Of all the supplements NOT named creatine or protein, HMB (β-hydroxy β-methylbutyrate) is one of the most hyped and studied when it comes to benefits for athletes and the general population. If you’re a hardcore lifter, though, what you want to know is, can HMB supplement help you get bigger?
There is anecdotal evidence on both sides of the issue — those who say they gained mass using HMB, and those who claim it did nothing for them.
In order to reach a more definitive conclusion, let’s take a look at what science has to say about HMB supplement and your muscles.
Bodybuilders first began hearing about HMB in the mid 1990s when several companies brought it to market. At about the same time, researchers became interested in the compound , as well, and began to study its effects on the body.
In 2000, a group of Australian scientists reviewed the available related literature at the time and found that HMB did seem correlated to lean mass gains in healthy young athletes. The results were still considered preliminary, but it appeared from the early returns that HMB may have been the metabolite responsible for leucine’s well-known anticatabolic actions.
After a period of more intense research, scientists from the University of Illinois once again reviewed available literature in 2008 and reported that HMB tended to induce a definite and statistically significant reduction in proteolysis, or muscle breakdown, when compared to a placebo.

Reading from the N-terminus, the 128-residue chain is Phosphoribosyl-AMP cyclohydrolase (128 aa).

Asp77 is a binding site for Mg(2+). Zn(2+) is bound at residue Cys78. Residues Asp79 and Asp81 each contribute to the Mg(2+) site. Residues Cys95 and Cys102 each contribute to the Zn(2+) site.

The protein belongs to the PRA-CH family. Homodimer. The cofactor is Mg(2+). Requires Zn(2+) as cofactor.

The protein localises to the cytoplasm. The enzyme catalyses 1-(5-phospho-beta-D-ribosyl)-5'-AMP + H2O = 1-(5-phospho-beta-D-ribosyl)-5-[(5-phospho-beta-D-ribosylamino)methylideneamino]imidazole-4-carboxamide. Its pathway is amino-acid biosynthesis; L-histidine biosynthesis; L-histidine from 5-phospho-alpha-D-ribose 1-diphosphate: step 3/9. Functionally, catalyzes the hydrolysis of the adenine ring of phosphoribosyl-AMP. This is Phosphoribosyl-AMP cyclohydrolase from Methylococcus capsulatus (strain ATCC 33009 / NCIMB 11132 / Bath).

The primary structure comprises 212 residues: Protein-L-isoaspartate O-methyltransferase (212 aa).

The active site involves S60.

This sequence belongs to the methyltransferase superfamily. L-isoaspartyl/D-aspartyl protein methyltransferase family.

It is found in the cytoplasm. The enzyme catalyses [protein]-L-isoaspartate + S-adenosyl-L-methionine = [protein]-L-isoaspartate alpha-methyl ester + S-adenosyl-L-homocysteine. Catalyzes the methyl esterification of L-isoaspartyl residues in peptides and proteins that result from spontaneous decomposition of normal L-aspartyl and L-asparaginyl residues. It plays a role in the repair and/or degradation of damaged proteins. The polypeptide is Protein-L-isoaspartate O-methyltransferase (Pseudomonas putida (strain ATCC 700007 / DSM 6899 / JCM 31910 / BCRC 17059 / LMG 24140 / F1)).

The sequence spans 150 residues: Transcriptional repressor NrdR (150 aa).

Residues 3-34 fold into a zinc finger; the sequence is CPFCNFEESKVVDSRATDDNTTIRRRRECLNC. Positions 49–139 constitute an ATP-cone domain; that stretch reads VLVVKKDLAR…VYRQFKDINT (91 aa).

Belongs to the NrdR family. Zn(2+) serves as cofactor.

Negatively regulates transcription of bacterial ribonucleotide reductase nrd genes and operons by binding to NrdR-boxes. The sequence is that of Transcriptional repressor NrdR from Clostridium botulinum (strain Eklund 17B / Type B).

This observation held across subjects in populations from cancer patients to elderly non-trainers to young athletes.
What’s more, the researchers noted that HMB showed at least some potential for enhanced protein synthesis in a variety of studies.
Muscle Without Training?
Continuing to build on the work of their peers, Israeli scientists conducted yet another review in 2010, with a focus on both reported results and possible mechanisms of HMB action in humans.
While the reviewers noted that hard-training athletes generally benefit from HMB, the most dramatic improvements in nitrogen turnover — a measure of muscle gain or loss — is usually seen among untrained individuals.
Their discussion of possible mechanisms, as gleaned from the HMB literature, point to several other potential benefits of HMB supplementation. Among those are enhanced cell-membrane integrity, decreased toxicity in muscle cells as a byproduct of energy metabolism, and better overall cell health.
Putting It All Together
Finally, the same group of Illinois scientists who conducted the 2008 review undertook a direct study of their own in 2014. In this experiment, subjects received either an HMB supplement or a placebo over the course of a 12-week period.
During the study, subjects trained with weights in a periodized fashion for eight weeks, lifted very intensely and with higher volume for the next two weeks, and then backed off for a “taper” phase over the final two weeks.
At the end of the study, the HMB group had advanced in their strength gains nearly three times as fast as the placebo group, and similar results were observed when it came to lean body mass. In particular, the HMB subjects gained, on average, over 16 pounds of new mass compared to 4.6 for the placebo group.
Those results are obviously very dramatic, and no one should expect to repeat them on their own just by including HMB in an existing regimen. Added to the volumes of data that have been gathered about HMB over the last 20+ years, though, this study provides striking evidence that the compound CAN help at least some lifters boost their muscle mass.
Of course, you should always talk to your doctor before taking any new supplement, HMB supplement included.
But if you’re asking yourself whether HMB can help lifters get bigger, the answer seems to be YES in many cases.